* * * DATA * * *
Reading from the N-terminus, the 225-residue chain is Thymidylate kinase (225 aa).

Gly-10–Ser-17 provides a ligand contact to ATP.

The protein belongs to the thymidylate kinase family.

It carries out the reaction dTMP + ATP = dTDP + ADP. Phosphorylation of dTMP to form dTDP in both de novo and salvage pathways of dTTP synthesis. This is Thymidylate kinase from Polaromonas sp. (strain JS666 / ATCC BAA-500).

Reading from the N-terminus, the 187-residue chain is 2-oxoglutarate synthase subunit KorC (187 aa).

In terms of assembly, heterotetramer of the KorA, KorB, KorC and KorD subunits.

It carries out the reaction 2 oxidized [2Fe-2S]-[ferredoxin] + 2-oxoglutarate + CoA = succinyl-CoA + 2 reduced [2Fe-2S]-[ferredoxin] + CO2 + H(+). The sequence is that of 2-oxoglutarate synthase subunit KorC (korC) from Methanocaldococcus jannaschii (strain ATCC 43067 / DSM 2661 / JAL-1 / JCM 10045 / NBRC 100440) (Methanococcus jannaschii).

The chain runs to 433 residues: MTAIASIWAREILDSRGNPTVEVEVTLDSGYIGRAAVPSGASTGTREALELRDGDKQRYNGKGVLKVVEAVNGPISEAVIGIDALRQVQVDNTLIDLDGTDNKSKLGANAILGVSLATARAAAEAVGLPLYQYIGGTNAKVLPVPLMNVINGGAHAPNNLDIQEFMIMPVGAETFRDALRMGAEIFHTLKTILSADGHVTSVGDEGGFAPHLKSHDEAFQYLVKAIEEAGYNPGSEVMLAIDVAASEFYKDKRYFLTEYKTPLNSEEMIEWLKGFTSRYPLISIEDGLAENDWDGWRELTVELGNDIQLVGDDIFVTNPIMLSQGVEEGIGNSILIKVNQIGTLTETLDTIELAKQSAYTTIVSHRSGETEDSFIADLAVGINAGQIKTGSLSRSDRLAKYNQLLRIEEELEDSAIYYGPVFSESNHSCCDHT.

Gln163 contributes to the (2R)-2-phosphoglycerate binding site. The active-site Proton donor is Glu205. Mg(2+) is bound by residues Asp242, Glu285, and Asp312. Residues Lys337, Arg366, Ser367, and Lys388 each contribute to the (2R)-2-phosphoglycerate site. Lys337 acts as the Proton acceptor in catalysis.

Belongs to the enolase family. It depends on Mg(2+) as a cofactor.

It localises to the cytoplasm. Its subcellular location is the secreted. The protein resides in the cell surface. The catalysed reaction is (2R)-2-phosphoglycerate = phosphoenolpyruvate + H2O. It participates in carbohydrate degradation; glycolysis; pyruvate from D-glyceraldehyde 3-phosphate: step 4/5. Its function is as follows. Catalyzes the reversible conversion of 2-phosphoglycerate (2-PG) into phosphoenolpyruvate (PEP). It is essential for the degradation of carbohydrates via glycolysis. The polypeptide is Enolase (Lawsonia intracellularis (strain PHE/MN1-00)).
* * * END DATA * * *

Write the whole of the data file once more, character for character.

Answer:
Reading from the N-terminus, the 225-residue chain is Thymidylate kinase (225 aa).

Gly-10–Ser-17 provides a ligand contact to ATP.

The protein belongs to the thymidylate kinase family.

It carries out the reaction dTMP + ATP = dTDP + ADP. Phosphorylation of dTMP to form dTDP in both de novo and salvage pathways of dTTP synthesis. This is Thymidylate kinase from Polaromonas sp. (strain JS666 / ATCC BAA-500).

Reading from the N-terminus, the 187-residue chain is 2-oxoglutarate synthase subunit KorC (187 aa).

In terms of assembly, heterotetramer of the KorA, KorB, KorC and KorD subunits.

It carries out the reaction 2 oxidized [2Fe-2S]-[ferredoxin] + 2-oxoglutarate + CoA = succinyl-CoA + 2 reduced [2Fe-2S]-[ferredoxin] + CO2 + H(+). The sequence is that of 2-oxoglutarate synthase subunit KorC (korC) from Methanocaldococcus jannaschii (strain ATCC 43067 / DSM 2661 / JAL-1 / JCM 10045 / NBRC 100440) (Methanococcus jannaschii).

The chain runs to 433 residues: MTAIASIWAREILDSRGNPTVEVEVTLDSGYIGRAAVPSGASTGTREALELRDGDKQRYNGKGVLKVVEAVNGPISEAVIGIDALRQVQVDNTLIDLDGTDNKSKLGANAILGVSLATARAAAEAVGLPLYQYIGGTNAKVLPVPLMNVINGGAHAPNNLDIQEFMIMPVGAETFRDALRMGAEIFHTLKTILSADGHVTSVGDEGGFAPHLKSHDEAFQYLVKAIEEAGYNPGSEVMLAIDVAASEFYKDKRYFLTEYKTPLNSEEMIEWLKGFTSRYPLISIEDGLAENDWDGWRELTVELGNDIQLVGDDIFVTNPIMLSQGVEEGIGNSILIKVNQIGTLTETLDTIELAKQSAYTTIVSHRSGETEDSFIADLAVGINAGQIKTGSLSRSDRLAKYNQLLRIEEELEDSAIYYGPVFSESNHSCCDHT.

Gln163 contributes to the (2R)-2-phosphoglycerate binding site. The active-site Proton donor is Glu205. Mg(2+) is bound by residues Asp242, Glu285, and Asp312. Residues Lys337, Arg366, Ser367, and Lys388 each contribute to the (2R)-2-phosphoglycerate site. Lys337 acts as the Proton acceptor in catalysis.

Belongs to the enolase family. It depends on Mg(2+) as a cofactor.

It localises to the cytoplasm. Its subcellular location is the secreted. The protein resides in the cell surface. The catalysed reaction is (2R)-2-phosphoglycerate = phosphoenolpyruvate + H2O. It participates in carbohydrate degradation; glycolysis; pyruvate from D-glyceraldehyde 3-phosphate: step 4/5. Its function is as follows. Catalyzes the reversible conversion of 2-phosphoglycerate (2-PG) into phosphoenolpyruvate (PEP). It is essential for the degradation of carbohydrates via glycolysis. The polypeptide is Enolase (Lawsonia intracellularis (strain PHE/MN1-00)).